MSU researchers explore northern hardwoods

Michigan
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Pine and fir trees by Lake Tahoe in stormy spring day with snow on the distant Sierra Nevada Mountains

A major study on northern hardwoods has been undertaken to better understand management systems for these forests.

Northern hardwoods are forests dominated by tree species such as sugar maple, red maple, basswood, hemlock, and yellow birch.

High-quality sugar maple trees command high prices and nearly a quarter of all Michigan wildlife use these forests for at least a portion of their habitat.

Foresters have, collectively, spent hundreds of years thinning and improving the quality of these forests.

However, they’re not regenerating well, and not with the desired level of tree diversity.

Decades of deer overbrowsing and exotic pests like the emerald ash borer have not helped.

Now, researchers at Michigan State University are trying to learn how to increase the sustainability and diversity of these trees.

To develop a new model for northern hardwood management, the partners have fired up one of the largest studies of its kind in history.

There are 142, 30-acre research plots across the northern Lower Peninsula to the far Western Upper Peninsula.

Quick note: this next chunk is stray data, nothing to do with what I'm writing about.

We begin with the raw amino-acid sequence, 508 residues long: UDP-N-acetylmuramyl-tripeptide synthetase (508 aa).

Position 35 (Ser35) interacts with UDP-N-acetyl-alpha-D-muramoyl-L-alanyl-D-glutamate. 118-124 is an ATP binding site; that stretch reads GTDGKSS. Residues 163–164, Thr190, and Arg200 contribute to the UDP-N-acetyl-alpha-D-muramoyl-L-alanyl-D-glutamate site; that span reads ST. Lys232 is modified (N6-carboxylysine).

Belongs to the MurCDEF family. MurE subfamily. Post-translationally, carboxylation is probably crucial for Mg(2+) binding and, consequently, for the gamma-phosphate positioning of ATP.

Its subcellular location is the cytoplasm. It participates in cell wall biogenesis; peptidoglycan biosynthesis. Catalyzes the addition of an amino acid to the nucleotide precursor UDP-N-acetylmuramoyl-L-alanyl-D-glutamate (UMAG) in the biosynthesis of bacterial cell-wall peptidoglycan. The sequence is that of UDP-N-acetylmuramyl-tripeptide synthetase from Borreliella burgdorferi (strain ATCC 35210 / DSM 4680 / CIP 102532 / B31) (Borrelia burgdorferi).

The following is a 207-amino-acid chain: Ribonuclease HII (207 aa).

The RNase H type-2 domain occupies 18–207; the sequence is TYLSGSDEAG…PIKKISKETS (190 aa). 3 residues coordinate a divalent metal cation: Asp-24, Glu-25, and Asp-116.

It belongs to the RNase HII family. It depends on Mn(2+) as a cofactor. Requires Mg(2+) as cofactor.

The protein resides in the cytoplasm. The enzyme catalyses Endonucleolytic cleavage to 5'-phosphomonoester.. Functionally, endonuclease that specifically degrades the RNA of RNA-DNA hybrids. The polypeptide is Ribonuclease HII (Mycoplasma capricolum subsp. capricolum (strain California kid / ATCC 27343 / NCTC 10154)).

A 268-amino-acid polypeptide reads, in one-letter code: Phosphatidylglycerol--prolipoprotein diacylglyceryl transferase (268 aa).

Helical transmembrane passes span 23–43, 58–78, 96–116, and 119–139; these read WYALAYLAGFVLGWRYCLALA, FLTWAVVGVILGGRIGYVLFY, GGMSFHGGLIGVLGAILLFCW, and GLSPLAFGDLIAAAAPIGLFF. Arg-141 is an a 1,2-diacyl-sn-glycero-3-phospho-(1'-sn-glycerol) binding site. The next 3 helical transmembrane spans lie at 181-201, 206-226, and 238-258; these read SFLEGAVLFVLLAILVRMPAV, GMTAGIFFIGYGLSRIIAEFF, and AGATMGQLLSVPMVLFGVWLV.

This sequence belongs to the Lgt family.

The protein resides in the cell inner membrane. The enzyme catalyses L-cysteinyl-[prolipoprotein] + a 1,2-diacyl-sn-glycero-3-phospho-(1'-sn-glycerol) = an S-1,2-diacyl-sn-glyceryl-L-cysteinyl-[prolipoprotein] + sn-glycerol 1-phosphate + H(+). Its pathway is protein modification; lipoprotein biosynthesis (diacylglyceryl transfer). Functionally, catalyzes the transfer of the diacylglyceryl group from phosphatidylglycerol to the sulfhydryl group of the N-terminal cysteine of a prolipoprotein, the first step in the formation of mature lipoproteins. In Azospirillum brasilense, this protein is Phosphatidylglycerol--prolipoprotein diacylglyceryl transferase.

Three alternative regeneration techniques are deployed: seed trees, shelterwood, and gap selection.

The seed tree method is a clear-cut except for six to eight selected trees per acre that serve as a seed source for the next forest.

A shelterwood harvest will remove up to 50 percent of the canopy to allow a very specific amount of light to encourage desired tree species.

Gap silviculture creates small gaps in the forest canopy to encourage increased tree diversity among the regeneration.

Some sites will use machinery on the soil to provide a better seed bed and to discourage competing vegetation.

Researchers and technicians are monitoring deer browse levels and other wildlife components using 250 motion-activated cameras among other methods.

On some plots, loggers are providing a barrier to deer browsing.

This monumental project will last till at least 2026 so a large amount of data can be collected in order to better determine what can be changed.

Northern Hardwoods cover more than five million acres. That’s larger than all the state forests and about a quarter of all the forestland in Michigan.

This forest type is the most common in Michigan and researchers hope to make management recommendations to move these forests in a sustainable direction.

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